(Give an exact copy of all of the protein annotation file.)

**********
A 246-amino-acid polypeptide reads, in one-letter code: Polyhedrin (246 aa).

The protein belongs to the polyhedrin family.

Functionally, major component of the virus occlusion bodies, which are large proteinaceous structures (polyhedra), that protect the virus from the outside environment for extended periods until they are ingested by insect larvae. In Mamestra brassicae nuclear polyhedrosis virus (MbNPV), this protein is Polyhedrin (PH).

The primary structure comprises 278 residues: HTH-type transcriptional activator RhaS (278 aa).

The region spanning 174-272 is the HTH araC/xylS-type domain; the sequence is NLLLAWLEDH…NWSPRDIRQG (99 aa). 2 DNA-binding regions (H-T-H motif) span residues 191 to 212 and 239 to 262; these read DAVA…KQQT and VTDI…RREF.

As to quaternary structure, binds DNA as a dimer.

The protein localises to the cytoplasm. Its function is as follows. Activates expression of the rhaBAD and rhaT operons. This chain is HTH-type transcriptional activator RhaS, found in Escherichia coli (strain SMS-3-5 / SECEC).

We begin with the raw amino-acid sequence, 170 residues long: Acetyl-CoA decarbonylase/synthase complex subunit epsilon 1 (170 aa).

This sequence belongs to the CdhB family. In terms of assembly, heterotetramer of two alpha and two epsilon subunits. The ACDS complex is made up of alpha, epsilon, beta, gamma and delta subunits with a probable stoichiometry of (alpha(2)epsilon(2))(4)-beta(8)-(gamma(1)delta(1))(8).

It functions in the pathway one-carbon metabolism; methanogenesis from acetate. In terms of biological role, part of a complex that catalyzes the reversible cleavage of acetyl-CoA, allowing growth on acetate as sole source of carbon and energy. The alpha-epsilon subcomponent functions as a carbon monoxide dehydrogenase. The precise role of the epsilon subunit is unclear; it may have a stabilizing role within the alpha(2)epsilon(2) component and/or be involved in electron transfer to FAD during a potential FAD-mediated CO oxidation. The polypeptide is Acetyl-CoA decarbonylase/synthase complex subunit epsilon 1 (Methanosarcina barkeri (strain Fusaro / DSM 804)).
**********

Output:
A 246-amino-acid polypeptide reads, in one-letter code: Polyhedrin (246 aa).

The protein belongs to the polyhedrin family.

Functionally, major component of the virus occlusion bodies, which are large proteinaceous structures (polyhedra), that protect the virus from the outside environment for extended periods until they are ingested by insect larvae. In Mamestra brassicae nuclear polyhedrosis virus (MbNPV), this protein is Polyhedrin (PH).

The primary structure comprises 278 residues: HTH-type transcriptional activator RhaS (278 aa).

The region spanning 174-272 is the HTH araC/xylS-type domain; the sequence is NLLLAWLEDH…NWSPRDIRQG (99 aa). 2 DNA-binding regions (H-T-H motif) span residues 191 to 212 and 239 to 262; these read DAVA…KQQT and VTDI…RREF.

As to quaternary structure, binds DNA as a dimer.

The protein localises to the cytoplasm. Its function is as follows. Activates expression of the rhaBAD and rhaT operons. This chain is HTH-type transcriptional activator RhaS, found in Escherichia coli (strain SMS-3-5 / SECEC).

We begin with the raw amino-acid sequence, 170 residues long: Acetyl-CoA decarbonylase/synthase complex subunit epsilon 1 (170 aa).

This sequence belongs to the CdhB family. In terms of assembly, heterotetramer of two alpha and two epsilon subunits. The ACDS complex is made up of alpha, epsilon, beta, gamma and delta subunits with a probable stoichiometry of (alpha(2)epsilon(2))(4)-beta(8)-(gamma(1)delta(1))(8).

It functions in the pathway one-carbon metabolism; methanogenesis from acetate. In terms of biological role, part of a complex that catalyzes the reversible cleavage of acetyl-CoA, allowing growth on acetate as sole source of carbon and energy. The alpha-epsilon subcomponent functions as a carbon monoxide dehydrogenase. The precise role of the epsilon subunit is unclear; it may have a stabilizing role within the alpha(2)epsilon(2) component and/or be involved in electron transfer to FAD during a potential FAD-mediated CO oxidation. The polypeptide is Acetyl-CoA decarbonylase/synthase complex subunit epsilon 1 (Methanosarcina barkeri (strain Fusaro / DSM 804)).